Key deposits are usually $10 to $25 per month. Replacement key fees are typically $20. If both keys are lost, and the box must be drilled open, expect to pay at least $150. Source
#3 You do not have 24/7 access to your safe deposit box.
Safe deposit boxes are located inside banks which have limited hours. Also, if the owner of the safe deposit box is deceased, then the box may be sealed for weeks with important documents inside of it. It’s best to store the original documents elsewhere and use the safe deposit box as a place to keep back-up copies.
#4 Items can still get damaged in a safe deposit box.
While safe deposit boxes are "resistant" to fire, flood, heat, earthquakes, hurricanes, explosions and other disastrous conditions, there is no guarantee that your items will not get damaged. It is wise to put your valuables into a waterproof container before putting them in your safe deposit box for added protection. Also, put your name on each item and take photos of your most prized items left inside the box. That way, if a disaster occurs your chances of successfully recovering an item would be increased.
#5 Items can still be stolen from a safe deposit box.
Safe deposit boxes do get robbed, but this is rare. Thanks to alarms, cameras, motion- and heat-detectors, the items in your safe deposit box are much safer there than in your home. Still, if items are stolen, you may not be able to recoup the loss. It is wise to add a homeowners or renters insurance rider to cover the items in your safe deposit box.
Should you be involved in a discrepancy with the Internal Revenue Service, your box contents can be frozen and you will not be able to access the contents until the dispute has been settled. If the bank suspects your box is involved with any suspicious activity, a court order can be issued and the Department of Homeland Security can be given access to your safe deposit box.
Items To Keep In A Safe Deposit Box
Following are the most important things that you should keep in a safe deposit box:
◾Copy of your will (depends on the state you live in)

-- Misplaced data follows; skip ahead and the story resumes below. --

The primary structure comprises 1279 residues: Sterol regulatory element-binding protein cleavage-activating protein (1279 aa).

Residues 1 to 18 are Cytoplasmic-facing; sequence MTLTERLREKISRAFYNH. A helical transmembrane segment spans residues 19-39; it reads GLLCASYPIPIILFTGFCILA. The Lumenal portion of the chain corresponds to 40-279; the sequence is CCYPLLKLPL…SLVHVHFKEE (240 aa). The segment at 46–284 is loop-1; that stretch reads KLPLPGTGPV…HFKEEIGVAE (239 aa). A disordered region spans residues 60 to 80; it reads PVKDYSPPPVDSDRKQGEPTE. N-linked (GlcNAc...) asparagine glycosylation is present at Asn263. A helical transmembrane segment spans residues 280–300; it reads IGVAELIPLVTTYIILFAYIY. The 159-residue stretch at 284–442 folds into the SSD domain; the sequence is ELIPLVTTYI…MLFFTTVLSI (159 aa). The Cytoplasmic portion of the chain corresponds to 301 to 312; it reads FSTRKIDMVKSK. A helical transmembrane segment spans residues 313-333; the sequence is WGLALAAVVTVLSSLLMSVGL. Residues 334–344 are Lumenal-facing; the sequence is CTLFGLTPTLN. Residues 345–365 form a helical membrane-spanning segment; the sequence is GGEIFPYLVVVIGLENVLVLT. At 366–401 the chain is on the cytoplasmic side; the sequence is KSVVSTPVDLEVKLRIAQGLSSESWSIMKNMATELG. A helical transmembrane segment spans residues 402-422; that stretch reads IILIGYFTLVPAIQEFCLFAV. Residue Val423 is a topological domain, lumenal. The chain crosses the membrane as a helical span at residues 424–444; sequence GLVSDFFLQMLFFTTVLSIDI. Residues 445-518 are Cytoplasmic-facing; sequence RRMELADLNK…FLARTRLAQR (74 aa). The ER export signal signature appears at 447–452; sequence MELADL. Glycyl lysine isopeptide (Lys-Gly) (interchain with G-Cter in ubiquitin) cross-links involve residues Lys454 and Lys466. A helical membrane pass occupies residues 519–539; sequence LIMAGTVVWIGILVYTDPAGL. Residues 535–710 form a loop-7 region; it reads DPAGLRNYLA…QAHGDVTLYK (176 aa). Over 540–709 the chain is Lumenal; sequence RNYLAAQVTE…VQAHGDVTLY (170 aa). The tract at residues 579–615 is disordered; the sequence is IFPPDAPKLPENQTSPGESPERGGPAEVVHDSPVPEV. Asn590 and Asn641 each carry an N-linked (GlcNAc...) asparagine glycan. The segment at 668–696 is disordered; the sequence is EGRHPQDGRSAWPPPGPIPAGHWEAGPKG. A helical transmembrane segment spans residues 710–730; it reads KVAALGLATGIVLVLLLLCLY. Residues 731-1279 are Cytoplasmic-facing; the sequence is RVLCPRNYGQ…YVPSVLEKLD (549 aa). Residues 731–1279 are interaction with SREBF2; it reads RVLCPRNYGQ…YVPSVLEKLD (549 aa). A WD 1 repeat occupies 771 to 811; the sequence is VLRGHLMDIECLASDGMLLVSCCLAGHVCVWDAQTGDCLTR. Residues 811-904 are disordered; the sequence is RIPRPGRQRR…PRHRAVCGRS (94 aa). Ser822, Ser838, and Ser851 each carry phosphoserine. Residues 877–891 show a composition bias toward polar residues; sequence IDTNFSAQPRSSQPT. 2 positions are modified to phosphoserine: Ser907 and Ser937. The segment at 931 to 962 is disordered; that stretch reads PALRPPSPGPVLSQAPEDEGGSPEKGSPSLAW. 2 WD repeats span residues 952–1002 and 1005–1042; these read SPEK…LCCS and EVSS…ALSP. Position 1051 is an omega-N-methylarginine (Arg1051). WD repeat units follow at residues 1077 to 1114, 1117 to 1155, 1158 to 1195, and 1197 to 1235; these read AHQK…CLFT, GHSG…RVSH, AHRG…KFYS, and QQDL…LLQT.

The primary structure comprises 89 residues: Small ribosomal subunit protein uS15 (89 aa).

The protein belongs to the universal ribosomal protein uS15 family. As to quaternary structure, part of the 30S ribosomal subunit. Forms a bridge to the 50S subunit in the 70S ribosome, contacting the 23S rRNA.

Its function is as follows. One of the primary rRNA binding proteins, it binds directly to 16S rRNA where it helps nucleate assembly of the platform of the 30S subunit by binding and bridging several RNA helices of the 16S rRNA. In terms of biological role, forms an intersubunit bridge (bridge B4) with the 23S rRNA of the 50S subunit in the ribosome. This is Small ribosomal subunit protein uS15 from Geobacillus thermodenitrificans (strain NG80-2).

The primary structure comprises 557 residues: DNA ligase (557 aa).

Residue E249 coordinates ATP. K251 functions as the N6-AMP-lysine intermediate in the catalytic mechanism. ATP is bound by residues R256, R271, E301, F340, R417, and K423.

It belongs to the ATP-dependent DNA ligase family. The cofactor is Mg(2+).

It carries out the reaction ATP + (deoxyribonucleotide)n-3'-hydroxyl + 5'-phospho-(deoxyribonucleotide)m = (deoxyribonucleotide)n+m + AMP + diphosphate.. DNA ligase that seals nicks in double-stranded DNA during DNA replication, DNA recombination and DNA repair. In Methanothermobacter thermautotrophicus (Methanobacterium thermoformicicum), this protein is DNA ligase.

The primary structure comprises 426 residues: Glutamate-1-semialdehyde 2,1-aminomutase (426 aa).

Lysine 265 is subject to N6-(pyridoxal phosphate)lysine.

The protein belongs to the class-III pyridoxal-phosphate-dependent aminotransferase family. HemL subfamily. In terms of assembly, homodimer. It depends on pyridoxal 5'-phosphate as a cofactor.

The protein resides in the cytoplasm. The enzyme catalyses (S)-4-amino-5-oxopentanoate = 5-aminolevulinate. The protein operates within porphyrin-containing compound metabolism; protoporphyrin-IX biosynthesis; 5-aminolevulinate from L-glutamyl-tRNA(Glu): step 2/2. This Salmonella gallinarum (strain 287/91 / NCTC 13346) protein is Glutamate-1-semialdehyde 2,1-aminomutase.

◾Copy of insurance policies
◾Titles to your house and cars
◾Detailed list of bank and brokerage accounts, CDs and credit cards
◾Marriage license / Divorce decree
◾Expensive, rarely-worn jewelry
◾Stock and bond certificates
So, what should not be stored in a safe deposit box?
Anything you might need in an emergency, in case your bank is closed for the night, the weekend or a holiday. Possible examples: originals of a "power of attorney" (your written authorization for another person to transact business on your behalf), passports (in case of an emergency trip), medical-care directives if you become ill and incapacitated, and funeral or burial instructions you make. Consider giving the originals to your attorney, and making copies to go in your safe deposit box or to give a close friend or relative. Source
The rule of thumb when deciding what to put into a safe-deposit box is if the following statement applies to the item: "If these documents were lost, I’m in big trouble now." Some people may be reluctant to put items into their boxes because of privacy concerns. But such fears are unfounded, as liability concerns keep banks from prying into safe-deposit contents. Source
In the end, I really do recommend that you use a safe deposit box for your valuables and important papers. The caveats are to take care of the key, waterproof your items, and only store copies of your papers inside the safe deposit box.